Middle School Choirs: Treble, Beginning Voices, and Cambiata
The Middle School Choir program is designed to teach students how to sing with healthy vocal technique through age-appropriate choral literature and pop arrangements. Middle School Choir is split into three sections: SSA Treble Choir, Beginning Voices for new singers who need a jump start, and Cambiata for students who are singing tenor or bass or whose voices are in the middle of dropping. Alongside the choral curriculum, students will engage in a music theory and fundamentals curriculum including note-reading, sight-singing, basic keyboard skills, and audio recording and mixing.
Art 7 will expand on the foundations and technical applications learned in Art 6 while creating more complex projects than the previous year. Students are introduced to each project using the most effective and present-day techniques while learning about art in contemporary and historical contexts. Current events and cultural awareness will be highlighted through artistic expression and individual modes of working. An inclusive and diverse selection of artists will be featured with each project. A focus on individual choice will be present. Students will study the following units: photography, ceramics, drawing and painting, and digital art.
In Theatre 7, students will be introduced to technical theatre & design, physical theatre, and sketch comedy. This class introduces students to the craft and duties of stage technicians and their contribution to the total aesthetic effect of a dramatic production. We will study physical theatre and dance; improve physical control and expressiveness, and tap into our imaginations through movement. Finally, in this experiential writing and performance unit, we will explore and develop our comedic voices by creating comedic sketches. Each student is assessed by their willingness to keep an open mind, personal commitment to doing their best, active participation in class, and taking part in the creative process.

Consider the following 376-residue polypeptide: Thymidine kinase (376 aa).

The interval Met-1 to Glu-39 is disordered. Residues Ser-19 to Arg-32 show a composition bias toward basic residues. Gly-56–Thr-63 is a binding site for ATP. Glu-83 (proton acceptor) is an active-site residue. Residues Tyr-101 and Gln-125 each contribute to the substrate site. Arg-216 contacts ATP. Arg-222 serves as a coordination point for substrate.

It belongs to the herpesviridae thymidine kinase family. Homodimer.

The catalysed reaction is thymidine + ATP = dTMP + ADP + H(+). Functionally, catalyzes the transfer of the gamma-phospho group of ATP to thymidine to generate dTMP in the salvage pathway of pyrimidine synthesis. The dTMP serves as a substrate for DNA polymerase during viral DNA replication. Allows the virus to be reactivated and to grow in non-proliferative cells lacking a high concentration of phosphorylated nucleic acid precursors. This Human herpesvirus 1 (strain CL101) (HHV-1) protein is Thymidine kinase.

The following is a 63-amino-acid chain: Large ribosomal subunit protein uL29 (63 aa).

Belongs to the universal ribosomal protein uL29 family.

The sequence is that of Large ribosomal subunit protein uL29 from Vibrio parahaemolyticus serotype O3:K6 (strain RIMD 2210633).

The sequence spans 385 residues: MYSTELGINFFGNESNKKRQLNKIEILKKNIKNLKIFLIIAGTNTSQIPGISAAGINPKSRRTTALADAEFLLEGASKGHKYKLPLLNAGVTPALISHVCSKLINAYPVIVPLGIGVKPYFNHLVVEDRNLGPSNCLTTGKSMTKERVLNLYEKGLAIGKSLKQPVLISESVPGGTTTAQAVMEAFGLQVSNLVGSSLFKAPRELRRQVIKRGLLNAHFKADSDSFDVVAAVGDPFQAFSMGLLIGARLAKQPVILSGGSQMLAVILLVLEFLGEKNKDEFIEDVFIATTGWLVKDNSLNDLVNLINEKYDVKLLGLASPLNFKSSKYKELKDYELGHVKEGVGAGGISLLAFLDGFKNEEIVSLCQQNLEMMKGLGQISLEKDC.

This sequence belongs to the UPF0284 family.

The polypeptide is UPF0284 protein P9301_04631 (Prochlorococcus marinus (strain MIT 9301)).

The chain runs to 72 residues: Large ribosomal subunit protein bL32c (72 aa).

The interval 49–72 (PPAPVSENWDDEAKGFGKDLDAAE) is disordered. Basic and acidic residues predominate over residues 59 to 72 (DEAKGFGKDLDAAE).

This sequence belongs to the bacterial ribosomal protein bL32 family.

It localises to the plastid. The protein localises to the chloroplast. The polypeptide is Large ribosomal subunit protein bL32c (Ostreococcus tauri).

By the end of this course, students can communicate about and identify the main idea and a few supporting details of short written and spoken messages on highly predictable, everyday topics on familiar themes involving personal identity, family, and daily life. They can use simple sentences that have been encountered, memorized, and recalled. Students completing this course typically demonstrate proficiency in Novice Mid to Intermediate Low range in all modes of communication based on ACTFL guidelines. Students in Chinese IB converse, create presentations, interpret authentic materials and play language games in Chinese, building on the information and vocabulary that they acquired in Chinese IA. Most teaching materials consist of authentic and contemporary resources (interviews, news articles, videos, songs); however, themes and grammatical structures align with the integrated Chinese I textbook. After successful completion of Chinese IB, which completes Level I, students move into Chinese II.